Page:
Singinawa: a dream fulfilled
Audley clients, Clair and Mike Galletly, describe their trip to Singinawa, India.
Tiger in Ranthambhore National Park
In 1989, my wife Clair and I discovered India, its wildlife and especially its Tigers.
From that first experience of seeing tigers in their natural habitat we could never have imagined that in 2005 we would be involved in creating a jungle lodge on the periphery of Kanha National Park in Madhya Pradesh.
During our frequent wildlife visits to India we met Nanda Rana, a photographer and film producer, and his wife Latika Nath Rana, a wildlife biologist, and developed a close friendship centred on our shared passion for the conservation of tigers and wildlife. As our friendship developed it emerged that we all had a yearning to own and run an eco-friendly jungle lodge with the emphasis on responsible tourism – Singinawa was therefore born.
Set in 55 acres of forest and grassland featuring one lodge, 12 independent air conditioned cottages and all stone built in colonial style . The lodge uses solar energy and harvests rainwater which means that we heat our water with waste or compressed natural gas rather than electricity. In addition, 60 percent of our staff are from the local community and they welcomed our first guests in October 2007.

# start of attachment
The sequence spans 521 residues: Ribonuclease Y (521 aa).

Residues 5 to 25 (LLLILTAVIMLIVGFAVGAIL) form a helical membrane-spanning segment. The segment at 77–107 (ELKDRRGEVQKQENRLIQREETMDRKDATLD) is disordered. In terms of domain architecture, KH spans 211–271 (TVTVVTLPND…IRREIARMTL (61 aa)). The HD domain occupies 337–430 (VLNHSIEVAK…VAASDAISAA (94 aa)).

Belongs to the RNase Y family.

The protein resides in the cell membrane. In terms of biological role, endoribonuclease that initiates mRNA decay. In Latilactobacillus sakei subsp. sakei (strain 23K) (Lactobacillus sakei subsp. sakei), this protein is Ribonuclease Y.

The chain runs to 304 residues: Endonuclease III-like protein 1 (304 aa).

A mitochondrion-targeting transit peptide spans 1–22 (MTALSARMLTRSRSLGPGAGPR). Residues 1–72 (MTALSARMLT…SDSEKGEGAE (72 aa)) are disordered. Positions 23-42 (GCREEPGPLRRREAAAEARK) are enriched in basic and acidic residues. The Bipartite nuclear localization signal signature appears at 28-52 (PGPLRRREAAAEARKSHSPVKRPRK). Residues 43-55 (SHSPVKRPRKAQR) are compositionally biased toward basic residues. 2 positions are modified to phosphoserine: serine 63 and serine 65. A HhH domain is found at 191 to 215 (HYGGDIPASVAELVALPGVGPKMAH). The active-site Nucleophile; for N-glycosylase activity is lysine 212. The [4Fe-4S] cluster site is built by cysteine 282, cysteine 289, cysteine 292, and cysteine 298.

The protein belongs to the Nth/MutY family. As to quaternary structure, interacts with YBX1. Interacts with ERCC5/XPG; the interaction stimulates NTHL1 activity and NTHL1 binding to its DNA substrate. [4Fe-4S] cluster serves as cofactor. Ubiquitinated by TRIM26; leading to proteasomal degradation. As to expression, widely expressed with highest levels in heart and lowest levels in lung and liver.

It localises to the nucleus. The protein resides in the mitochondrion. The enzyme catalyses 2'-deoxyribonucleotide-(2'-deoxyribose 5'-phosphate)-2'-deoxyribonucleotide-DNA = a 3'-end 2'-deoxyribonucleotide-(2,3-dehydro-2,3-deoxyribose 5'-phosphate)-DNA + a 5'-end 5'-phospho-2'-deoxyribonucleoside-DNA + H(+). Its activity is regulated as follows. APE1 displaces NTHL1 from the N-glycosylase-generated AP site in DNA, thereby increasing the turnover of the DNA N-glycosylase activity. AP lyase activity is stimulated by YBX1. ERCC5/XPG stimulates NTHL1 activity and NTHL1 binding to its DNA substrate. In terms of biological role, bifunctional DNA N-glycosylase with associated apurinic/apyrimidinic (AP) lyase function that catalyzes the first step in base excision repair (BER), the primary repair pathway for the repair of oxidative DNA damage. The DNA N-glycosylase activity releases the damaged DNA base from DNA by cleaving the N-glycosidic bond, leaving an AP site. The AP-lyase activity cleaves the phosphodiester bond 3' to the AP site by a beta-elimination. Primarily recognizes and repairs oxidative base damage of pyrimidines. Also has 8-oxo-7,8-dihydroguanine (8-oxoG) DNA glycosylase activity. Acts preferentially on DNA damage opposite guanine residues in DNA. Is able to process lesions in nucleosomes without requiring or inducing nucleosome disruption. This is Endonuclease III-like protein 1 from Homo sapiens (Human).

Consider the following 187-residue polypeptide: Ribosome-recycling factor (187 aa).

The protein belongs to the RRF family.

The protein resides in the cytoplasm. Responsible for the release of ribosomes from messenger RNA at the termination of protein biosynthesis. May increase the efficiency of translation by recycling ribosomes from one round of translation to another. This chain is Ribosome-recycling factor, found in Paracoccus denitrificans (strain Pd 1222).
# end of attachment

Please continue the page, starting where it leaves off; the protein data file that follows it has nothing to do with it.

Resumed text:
The founding principles of the lodge have carried through into the recently established Singinawa Foundation. It now owns 18 acres of land that will be used to provide a model farm where villagers will learn how to use indigenous plants to augment their incomes and improve their lifestyle. In addition, it plans to buy the materials for a classroom for the local school in conjunction with the local council (who are donating the land) and the parents (who are donating their time).
In October we start our third season and are looking forward to welcoming new or returning guests from Audley who will, we hope, share our wildlife dream. At the end of the season we are looking forward to our next trip with Audley, this will be our ninth, and proves that there is still so much to see in this fascinating world!